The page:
How many credit reports do you have?
Credit reports are generated by the three major credit bureaus — Equifax, Experian and TransUnion. So everyone that uses credit usually has three different credit reports. Keep in mind that each bureau might have different information on you: Some creditors and lenders report to all three bureaus, and some don’t.
Where does the information come from?
The important details about your credit come from a variety of places. Take a look at some of the sources:
- Banks or loan companies
- Credit card issuers
- Auto finance companies
- Mortgage providers
- Court records
Who has access to my credit report?
The short answer is that any individual or entity with a legitimate business-related need can likely access your credit report. Here’s a list of companies and people who might be able to look at your credit:
Both current and potential creditors can check out your credit to reassess your current terms or determine what kind of credit offer to make. Creditors include credit card issuers and auto finance companies.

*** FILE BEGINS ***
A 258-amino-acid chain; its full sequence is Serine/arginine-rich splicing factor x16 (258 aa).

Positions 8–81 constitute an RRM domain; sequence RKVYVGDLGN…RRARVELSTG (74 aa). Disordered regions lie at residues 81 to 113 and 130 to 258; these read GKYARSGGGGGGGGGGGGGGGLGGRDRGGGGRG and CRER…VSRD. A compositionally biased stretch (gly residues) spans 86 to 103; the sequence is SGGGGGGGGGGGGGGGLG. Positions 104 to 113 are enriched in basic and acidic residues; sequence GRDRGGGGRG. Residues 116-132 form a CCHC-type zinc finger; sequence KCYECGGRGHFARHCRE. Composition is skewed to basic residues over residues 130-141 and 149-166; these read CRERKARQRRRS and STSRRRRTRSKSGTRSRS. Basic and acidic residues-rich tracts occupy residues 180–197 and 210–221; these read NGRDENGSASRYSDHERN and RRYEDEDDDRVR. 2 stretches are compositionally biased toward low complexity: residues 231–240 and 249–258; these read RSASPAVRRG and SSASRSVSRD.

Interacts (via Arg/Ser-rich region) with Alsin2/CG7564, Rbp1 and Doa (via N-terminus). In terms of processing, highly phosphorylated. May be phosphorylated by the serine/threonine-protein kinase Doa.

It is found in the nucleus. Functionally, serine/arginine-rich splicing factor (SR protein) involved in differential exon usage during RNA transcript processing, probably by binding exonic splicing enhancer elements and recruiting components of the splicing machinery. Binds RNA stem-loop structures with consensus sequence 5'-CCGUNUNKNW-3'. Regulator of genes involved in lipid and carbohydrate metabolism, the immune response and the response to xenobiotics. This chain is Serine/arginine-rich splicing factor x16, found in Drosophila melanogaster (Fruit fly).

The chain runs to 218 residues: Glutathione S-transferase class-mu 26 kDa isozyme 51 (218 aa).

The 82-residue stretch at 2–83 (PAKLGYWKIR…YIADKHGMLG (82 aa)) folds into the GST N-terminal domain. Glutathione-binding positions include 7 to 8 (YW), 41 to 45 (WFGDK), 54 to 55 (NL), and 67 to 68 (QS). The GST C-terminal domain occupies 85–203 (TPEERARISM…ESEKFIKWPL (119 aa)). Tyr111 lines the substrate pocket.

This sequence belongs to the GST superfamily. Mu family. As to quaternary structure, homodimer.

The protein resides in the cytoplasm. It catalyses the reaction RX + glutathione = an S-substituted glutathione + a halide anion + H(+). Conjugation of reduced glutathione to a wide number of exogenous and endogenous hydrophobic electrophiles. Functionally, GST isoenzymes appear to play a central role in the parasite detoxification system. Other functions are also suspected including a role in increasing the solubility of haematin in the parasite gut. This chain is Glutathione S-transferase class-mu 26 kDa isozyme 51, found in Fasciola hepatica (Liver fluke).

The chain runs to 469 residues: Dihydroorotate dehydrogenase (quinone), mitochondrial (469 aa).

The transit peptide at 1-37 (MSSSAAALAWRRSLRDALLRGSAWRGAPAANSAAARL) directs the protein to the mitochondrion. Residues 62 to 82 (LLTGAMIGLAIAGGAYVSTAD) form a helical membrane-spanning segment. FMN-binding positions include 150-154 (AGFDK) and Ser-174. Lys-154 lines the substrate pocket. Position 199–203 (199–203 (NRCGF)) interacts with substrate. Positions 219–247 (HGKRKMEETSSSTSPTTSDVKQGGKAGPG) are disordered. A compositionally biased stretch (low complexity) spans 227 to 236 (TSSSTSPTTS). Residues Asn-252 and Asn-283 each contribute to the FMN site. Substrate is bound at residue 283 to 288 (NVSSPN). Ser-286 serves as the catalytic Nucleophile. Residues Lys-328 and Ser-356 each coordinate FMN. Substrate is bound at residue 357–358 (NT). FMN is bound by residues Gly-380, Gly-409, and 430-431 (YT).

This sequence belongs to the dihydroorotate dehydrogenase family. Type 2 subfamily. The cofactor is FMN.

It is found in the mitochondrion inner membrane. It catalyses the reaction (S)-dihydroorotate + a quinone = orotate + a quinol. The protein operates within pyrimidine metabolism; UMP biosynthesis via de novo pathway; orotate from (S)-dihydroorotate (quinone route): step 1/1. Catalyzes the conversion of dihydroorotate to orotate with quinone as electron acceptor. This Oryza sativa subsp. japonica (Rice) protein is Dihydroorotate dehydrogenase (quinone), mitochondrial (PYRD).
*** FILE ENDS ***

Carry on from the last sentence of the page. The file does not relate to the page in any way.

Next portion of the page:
If you’re interested in opening a new account, the bank or credit union might require a credit check for approval. People who don’t have good credit theoretically pose a greater risk of overdrawing accounts.
Another reason a bank might want to take a look at your credit is if you opt-in for overdraft protection — which can be linked to a line of credit.
Property Management Companies
If you apply to rent a home or apartment, the property management company may ask to pull your credit to see if you have a history of making on-time payments.